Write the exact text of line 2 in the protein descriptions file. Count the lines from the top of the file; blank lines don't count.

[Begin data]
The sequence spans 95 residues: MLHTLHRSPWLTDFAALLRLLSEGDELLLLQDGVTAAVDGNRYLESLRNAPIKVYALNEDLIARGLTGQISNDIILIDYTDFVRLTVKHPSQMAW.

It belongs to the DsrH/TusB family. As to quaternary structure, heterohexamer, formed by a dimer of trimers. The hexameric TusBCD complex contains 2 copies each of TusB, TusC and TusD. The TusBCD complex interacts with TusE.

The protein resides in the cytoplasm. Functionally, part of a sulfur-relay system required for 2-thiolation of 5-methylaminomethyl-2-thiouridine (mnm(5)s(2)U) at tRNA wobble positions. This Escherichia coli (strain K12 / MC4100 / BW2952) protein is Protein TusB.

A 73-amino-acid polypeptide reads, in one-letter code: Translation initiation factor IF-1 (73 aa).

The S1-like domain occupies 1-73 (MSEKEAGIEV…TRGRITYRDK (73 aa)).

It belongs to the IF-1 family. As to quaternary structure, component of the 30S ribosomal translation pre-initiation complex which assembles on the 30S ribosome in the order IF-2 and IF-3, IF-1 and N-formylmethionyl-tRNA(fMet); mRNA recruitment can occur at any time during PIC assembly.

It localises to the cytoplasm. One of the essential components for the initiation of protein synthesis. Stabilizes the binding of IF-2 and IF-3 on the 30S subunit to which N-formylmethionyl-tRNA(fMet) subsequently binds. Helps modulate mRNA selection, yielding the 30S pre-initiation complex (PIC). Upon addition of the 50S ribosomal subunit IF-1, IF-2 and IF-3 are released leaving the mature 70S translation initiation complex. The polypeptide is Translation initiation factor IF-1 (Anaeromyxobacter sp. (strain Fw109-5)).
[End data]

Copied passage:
It belongs to the DsrH/TusB family. As to quaternary structure, heterohexamer, formed by a dimer of trimers. The hexameric TusBCD complex contains 2 copies each of TusB, TusC and TusD. The TusBCD complex interacts with TusE.